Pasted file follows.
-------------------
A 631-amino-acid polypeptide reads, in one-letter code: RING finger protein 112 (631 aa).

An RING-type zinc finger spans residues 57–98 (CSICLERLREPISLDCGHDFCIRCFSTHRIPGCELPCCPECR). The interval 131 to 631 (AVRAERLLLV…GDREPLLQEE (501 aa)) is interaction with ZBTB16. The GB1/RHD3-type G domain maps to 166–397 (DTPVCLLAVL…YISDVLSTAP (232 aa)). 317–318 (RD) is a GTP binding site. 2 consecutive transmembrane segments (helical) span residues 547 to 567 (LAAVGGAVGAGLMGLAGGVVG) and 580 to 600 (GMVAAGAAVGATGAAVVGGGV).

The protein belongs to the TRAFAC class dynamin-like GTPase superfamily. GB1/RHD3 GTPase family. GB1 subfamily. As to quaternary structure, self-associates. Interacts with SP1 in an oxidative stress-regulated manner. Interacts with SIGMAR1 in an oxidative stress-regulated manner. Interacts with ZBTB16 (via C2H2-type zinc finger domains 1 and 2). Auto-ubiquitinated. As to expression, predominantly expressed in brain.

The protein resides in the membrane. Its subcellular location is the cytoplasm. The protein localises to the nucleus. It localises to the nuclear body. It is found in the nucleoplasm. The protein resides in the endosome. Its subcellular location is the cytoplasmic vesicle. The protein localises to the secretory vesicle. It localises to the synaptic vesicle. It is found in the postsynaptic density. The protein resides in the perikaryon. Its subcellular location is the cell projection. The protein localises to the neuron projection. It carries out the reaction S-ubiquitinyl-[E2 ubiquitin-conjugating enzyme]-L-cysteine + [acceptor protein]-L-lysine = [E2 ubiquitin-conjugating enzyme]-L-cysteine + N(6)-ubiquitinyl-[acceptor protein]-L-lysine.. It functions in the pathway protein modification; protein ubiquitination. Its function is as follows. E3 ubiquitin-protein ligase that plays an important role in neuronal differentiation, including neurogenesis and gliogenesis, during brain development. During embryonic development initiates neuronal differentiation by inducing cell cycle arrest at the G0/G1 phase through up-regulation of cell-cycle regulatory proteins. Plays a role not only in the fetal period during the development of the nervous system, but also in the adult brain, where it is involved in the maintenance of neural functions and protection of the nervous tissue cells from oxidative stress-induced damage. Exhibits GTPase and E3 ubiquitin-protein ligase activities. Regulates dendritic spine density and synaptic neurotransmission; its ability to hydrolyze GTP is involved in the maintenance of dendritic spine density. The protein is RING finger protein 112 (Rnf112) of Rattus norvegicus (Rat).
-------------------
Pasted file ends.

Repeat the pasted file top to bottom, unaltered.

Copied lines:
A 631-amino-acid polypeptide reads, in one-letter code: RING finger protein 112 (631 aa).

An RING-type zinc finger spans residues 57–98 (CSICLERLREPISLDCGHDFCIRCFSTHRIPGCELPCCPECR). The interval 131 to 631 (AVRAERLLLV…GDREPLLQEE (501 aa)) is interaction with ZBTB16. The GB1/RHD3-type G domain maps to 166–397 (DTPVCLLAVL…YISDVLSTAP (232 aa)). 317–318 (RD) is a GTP binding site. 2 consecutive transmembrane segments (helical) span residues 547 to 567 (LAAVGGAVGAGLMGLAGGVVG) and 580 to 600 (GMVAAGAAVGATGAAVVGGGV).

The protein belongs to the TRAFAC class dynamin-like GTPase superfamily. GB1/RHD3 GTPase family. GB1 subfamily. As to quaternary structure, self-associates. Interacts with SP1 in an oxidative stress-regulated manner. Interacts with SIGMAR1 in an oxidative stress-regulated manner. Interacts with ZBTB16 (via C2H2-type zinc finger domains 1 and 2). Auto-ubiquitinated. As to expression, predominantly expressed in brain.

The protein resides in the membrane. Its subcellular location is the cytoplasm. The protein localises to the nucleus. It localises to the nuclear body. It is found in the nucleoplasm. The protein resides in the endosome. Its subcellular location is the cytoplasmic vesicle. The protein localises to the secretory vesicle. It localises to the synaptic vesicle. It is found in the postsynaptic density. The protein resides in the perikaryon. Its subcellular location is the cell projection. The protein localises to the neuron projection. It carries out the reaction S-ubiquitinyl-[E2 ubiquitin-conjugating enzyme]-L-cysteine + [acceptor protein]-L-lysine = [E2 ubiquitin-conjugating enzyme]-L-cysteine + N(6)-ubiquitinyl-[acceptor protein]-L-lysine.. It functions in the pathway protein modification; protein ubiquitination. Its function is as follows. E3 ubiquitin-protein ligase that plays an important role in neuronal differentiation, including neurogenesis and gliogenesis, during brain development. During embryonic development initiates neuronal differentiation by inducing cell cycle arrest at the G0/G1 phase through up-regulation of cell-cycle regulatory proteins. Plays a role not only in the fetal period during the development of the nervous system, but also in the adult brain, where it is involved in the maintenance of neural functions and protection of the nervous tissue cells from oxidative stress-induced damage. Exhibits GTPase and E3 ubiquitin-protein ligase activities. Regulates dendritic spine density and synaptic neurotransmission; its ability to hydrolyze GTP is involved in the maintenance of dendritic spine density. The protein is RING finger protein 112 (Rnf112) of Rattus norvegicus (Rat).